Karuna Jaggar, graduate of the Women's Policy Institute and executive director of Breast Cancer Action, talks with the hilarious Samantha Bee about "pink fracking."
Karuna Jaggar is the executive director of Breast Center Action, an organization that has been speaking out against pinkwashing since 2002. That’s when they launched their Think Before You Pink® campaign to hold corporations accountable for their misleading pink ribbon promotions.
What is pinkwashing? According to Wikipedia, pinkwashing “is a form of cause marketing, using the Susan G. Komen Foundation pink ribbon, which represents support for breast cancer-related charities.”
According to Karuna, it’s often a marketing ploy to increase the corporate bottom line.
“Few people realize that Breast Cancer Awareness Month (BCAM) was launched by Astra Zeneca, a pharmaceutical company that sells cancer treatments on the one hand and carcinogenic pesticides on the other. So BCAM has all along been one big marketing campaign — arguably the most successful marketing campaign of the 20th century. This is why at Breast Cancer Action, we call October “Breast Cancer Industry Month,” the month when corporations make money professing how much they care about breast cancer by selling pink ribbon products.”
Oftentimes, Karuna explains, the very pink ribbon products that are supposed to raise awareness and money to fight cancer are actually harming women and causing cancer.
“Chevrolet is donating $10 for each test drive to the American Cancer Society’s Making Strides Against Breast Cancer—which sounds like a generous donation,” she writes on the Breast Cancer Action blog.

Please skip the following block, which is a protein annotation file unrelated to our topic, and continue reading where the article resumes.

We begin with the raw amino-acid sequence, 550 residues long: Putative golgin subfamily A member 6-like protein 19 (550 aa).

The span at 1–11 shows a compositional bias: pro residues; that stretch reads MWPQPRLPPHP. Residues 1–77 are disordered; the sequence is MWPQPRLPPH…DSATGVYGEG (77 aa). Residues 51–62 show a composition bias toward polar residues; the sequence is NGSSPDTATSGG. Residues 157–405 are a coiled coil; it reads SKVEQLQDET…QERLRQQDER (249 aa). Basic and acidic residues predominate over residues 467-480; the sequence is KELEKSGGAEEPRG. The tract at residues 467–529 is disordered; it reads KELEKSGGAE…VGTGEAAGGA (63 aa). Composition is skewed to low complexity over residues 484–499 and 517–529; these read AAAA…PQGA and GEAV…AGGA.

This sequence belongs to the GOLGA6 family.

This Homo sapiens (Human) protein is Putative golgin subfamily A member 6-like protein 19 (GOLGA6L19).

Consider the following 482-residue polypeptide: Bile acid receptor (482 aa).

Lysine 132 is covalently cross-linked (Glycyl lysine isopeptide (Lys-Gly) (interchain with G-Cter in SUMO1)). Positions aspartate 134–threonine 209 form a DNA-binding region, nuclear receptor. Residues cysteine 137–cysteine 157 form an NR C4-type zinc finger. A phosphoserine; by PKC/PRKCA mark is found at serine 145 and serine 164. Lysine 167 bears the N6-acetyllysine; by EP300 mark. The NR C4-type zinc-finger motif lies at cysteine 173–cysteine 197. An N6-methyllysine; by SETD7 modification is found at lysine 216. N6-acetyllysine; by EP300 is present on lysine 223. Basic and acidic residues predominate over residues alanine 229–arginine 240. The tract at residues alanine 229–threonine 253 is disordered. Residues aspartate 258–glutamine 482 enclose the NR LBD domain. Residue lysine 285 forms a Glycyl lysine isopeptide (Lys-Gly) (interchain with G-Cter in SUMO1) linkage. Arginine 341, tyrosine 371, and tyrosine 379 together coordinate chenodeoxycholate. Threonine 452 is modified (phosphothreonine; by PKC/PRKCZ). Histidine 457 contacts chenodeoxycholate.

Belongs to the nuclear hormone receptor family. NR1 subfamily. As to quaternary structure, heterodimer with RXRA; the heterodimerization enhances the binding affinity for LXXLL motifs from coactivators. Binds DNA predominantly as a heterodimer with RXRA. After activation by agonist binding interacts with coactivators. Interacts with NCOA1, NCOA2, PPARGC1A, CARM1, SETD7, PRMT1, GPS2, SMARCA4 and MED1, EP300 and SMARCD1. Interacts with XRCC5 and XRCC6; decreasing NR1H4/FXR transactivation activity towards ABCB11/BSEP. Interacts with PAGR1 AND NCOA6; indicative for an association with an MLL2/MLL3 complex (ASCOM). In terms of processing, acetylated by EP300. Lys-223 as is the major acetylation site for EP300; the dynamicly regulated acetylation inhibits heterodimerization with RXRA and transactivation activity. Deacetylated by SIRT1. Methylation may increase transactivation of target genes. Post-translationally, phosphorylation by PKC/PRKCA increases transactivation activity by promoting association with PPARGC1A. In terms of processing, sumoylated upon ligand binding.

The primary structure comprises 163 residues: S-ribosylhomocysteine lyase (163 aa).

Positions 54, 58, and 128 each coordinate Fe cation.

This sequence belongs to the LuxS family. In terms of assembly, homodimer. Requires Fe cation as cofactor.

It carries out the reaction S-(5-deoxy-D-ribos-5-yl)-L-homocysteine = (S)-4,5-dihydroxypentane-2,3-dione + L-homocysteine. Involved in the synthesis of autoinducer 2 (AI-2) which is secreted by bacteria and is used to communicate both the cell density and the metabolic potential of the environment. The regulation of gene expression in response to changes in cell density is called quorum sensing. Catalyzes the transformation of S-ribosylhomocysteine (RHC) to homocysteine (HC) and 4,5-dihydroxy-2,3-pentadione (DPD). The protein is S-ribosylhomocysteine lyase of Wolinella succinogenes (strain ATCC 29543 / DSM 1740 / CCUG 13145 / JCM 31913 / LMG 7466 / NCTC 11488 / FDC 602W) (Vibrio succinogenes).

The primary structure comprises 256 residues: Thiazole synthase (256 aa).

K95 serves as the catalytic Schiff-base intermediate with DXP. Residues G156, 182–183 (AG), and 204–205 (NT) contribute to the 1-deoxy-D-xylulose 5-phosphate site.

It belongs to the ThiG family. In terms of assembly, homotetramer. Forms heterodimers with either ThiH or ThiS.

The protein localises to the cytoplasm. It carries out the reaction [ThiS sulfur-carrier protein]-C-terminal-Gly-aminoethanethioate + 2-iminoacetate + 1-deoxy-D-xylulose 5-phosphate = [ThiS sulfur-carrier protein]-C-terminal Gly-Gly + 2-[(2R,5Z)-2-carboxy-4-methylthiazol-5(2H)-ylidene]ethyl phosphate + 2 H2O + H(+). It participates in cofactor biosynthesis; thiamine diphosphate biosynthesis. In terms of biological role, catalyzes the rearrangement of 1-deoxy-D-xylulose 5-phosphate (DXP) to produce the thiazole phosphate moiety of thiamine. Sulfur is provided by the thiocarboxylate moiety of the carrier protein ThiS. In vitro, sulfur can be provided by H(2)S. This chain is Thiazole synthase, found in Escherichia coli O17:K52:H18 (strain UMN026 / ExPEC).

“What Chevrolet is not addressing, or even educating the public about, is the fact that pumping gas and breathing auto exhaust exposes women to chemicals that cause breast cancer and other health harms. Furthermore, women who work in auto factories are exposed to a range of harmful chemicals such as benzene which is used to manufacture rubber tires, chromium and nickel for welding and machining, and formaldehyde in the manufacturing of plastics and textiles — each of which is linked to an increased risk of cancer.”
Pink fracking, poignantly ridiculed in this Daily Show segment by the unbeatable Samantha Bee, is yet another way a pink ribbon product is harming women instead of helping them. More than 750 chemicals are used in fracking fluids, from benzene to formaldehyde, and many are proven to case cancer and other serious illnesses.
Karuna and Breast Cancer Action are calling on environmentalists, health activists and the industry to reform the Toxic Substance Control Act, an outdated law that doesn’t provide adequate protection from the thousands of hazardous chemicals found in everyday products. Please sign their petition.
Karuna Jaggar attended the Women’s Policy Institute in 2009. She was a member of our Economic Justice team and worked on AB 1139 (Perez). The bill intended to revive California’s communities that have been hardest hit by the economic crisis. The bill unfortunately died in the California State Assembly Committee on Jobs, Economic Development and the Economy.